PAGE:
Inside Hamdeen Sabbahi’s campaign headquarters, no one stands still. If the young volunteers are not welcoming journalists or laying out chairs for a campaign event, they are chattering away on smartphones. One woman paces in front of a wall plastered with photographs of the candidate, reeling off a list of his campaign stops to someone in a back office. Their campaign bus has just returned from a whistlestop tour of Upper Egypt.
It’s a remarkable effort for a candidate who is polling at only 2 percent.
Mr. Sabbahi, a self-styled socialist with bouffant white hair, is the only challenger to former military chief, Abdel Fattah al-Sisi in Egypt's upcoming presidential election. Mr. Sisi has been hailed by many Egyptians as a national savior after leading a popular military coup last July that ousted an elected Islamist president. Sabbahi doesn't seem to stand a chance.
But inside his headquarters, no one admits to this – although, if pressed, several campaign workers talk of a future role in opposition politics.
The fresh-faced volunteers say they are here because of Sabbahi's lofty ideals of social and economic justice, reminiscent of the 2011 uprising that many of them joined. By now, the idealism of that time is a distant memory. The military coup against president Mohamed Morsi has been followed by an aggressive crackdown on dissent which has landed more than 16,000 people in jail.
Their optimism stands in contrast to the more dour tone of Sisi's high-profile election campaign. He has called for hard work from Egyptians, and hinted at painful austerity measures to come. Sabbahi's program promises economic improvement, without specifying how he's going to achieve it, and an opening up of the political space. Many doubt it can be funded, given the perilous state of Egypt’s economy.
“After the revolution, I needed a candidate who shared my ideals – Sabbahi was the only one," says Mostafa el Hagary, a strategist, as he traces his finger across a monogrammed tablecloth bearing the candidate’s campaign slogan: “One of us.”
Sabbahi was the wildcard candidate in Egypt’s 2012 presidential elections. Lacking strong ties to either the old regime or the Brotherhood, he came in third with 21 percent of the first-round votes, before a final run-off between the two frontunners. His supporters fell into two broad camps – one revolutionary, the other disillusioned. The latter saw Sabbahi, a longtime political activist, as the least-bad alternative to Islamists like the Muslim Brotherhood and Mubarak-era figures.
Two years later, Sabbahi may be better established, but he still draws on a fractured support base with conflicting agendas and aspirations. Many say they will be voting for him because he is the only man willing to challenge Sisi. That kind of constituency is difficult to energize.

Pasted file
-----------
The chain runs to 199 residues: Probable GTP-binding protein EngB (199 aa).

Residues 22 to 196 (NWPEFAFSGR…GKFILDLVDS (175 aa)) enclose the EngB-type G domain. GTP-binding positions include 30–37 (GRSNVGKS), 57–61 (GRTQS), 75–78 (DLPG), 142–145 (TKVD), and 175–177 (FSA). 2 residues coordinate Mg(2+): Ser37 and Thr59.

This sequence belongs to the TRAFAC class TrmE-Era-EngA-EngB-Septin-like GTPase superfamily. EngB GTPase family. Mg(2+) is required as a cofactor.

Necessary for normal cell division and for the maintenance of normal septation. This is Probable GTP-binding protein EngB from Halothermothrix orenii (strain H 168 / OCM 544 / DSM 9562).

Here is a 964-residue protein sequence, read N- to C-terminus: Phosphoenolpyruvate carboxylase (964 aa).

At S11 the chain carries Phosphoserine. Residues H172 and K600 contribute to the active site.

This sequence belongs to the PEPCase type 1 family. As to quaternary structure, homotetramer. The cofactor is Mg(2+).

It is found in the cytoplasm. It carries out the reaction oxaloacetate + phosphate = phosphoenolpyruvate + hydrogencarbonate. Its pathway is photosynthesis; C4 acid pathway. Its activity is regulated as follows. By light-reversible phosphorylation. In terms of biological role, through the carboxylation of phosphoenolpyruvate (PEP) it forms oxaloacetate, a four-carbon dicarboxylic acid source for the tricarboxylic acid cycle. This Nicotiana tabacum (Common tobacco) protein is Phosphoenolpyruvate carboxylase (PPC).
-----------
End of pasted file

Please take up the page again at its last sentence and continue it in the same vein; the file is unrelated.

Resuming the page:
“I'm voting for Sabbahi out of necessity, not out of love,” says Mohamed Saleh, a Cairo-based graphic designer. “Usually, I would choose a liberal, right-wing candidate who understands economics and favors capitalist policies. But nobody has offered this, so Sabbahi is the next best thing.”
When it comes to economic programs, Mr. Saleh does not believe he has the luxury of choice. Like many voters, his preference for socialist Sabbahi is based on the fact that he's a civilian, as was Morsi, the only non-military leader of modern Egypt. The Army has framed its decision to push him from power as a necessary choice to put the country back on a "revolutionary path" after a year of Islamist rule.
“Right now, we're only faced with two options: vote for Sisi and Army control, or to go in the opposite direction, whatever that entails,” Saleh sighs.
Others say they will vote Sabbahi merely to send a message to Sisi that he does not have carte blanche.
“I’m voting for Hamdeen [Sabbahi] because I don't want Sisi to win with a landslide,” says one investment banker, who asked not to be named. “That might imply to him that he can get back to old ways when it comes to rights and freedom.”
Sabbahi’s campaign has itself been affected by the crackdown. Already, there have been reports of volunteers being arrested or assaulted on the campaign trail. But campaigners are reluctant to discuss these experiences, apparently for fear of provoking the Sisi campaign, which is backed by the all-powerful police and military.
Playing the long game
A recent poll put Sabbahi’s support at only 2 percent, compared with 72 percent for Sisi. The frontrunner's credentials as the man who rescued Egypt from Morsi and his Muslim Brotherhood have been bolstered by an inescapable PR campaign.
Ahead of the May 26-27 vote, Sisi's face fills newspaper and magazine pages and TV broadcasts and is emblazoned on posters and drapes hung over shops and streets across the country.
But back inside Sabbahi’s west Cairo campaign headquarters, the team are doing their best to put a positive spin on the difficulties ahead. They have promised to boost Egypt’s flailing economy, deal with its burgeoning energy crisis head on, free political prisoners, and repeal a law that effectively criminalizes spontaneous protest.
But that all depends on whether they can put up a decent fight at the polls – and be heard in the aftermath. Campaigners say they are in this for the long run.
“We know that in most wars, the stronger side have often put out messages to say it's going to be a landslide win,” says one man. “We know they’re aiming to kill our morale, but we don’t let that happen.”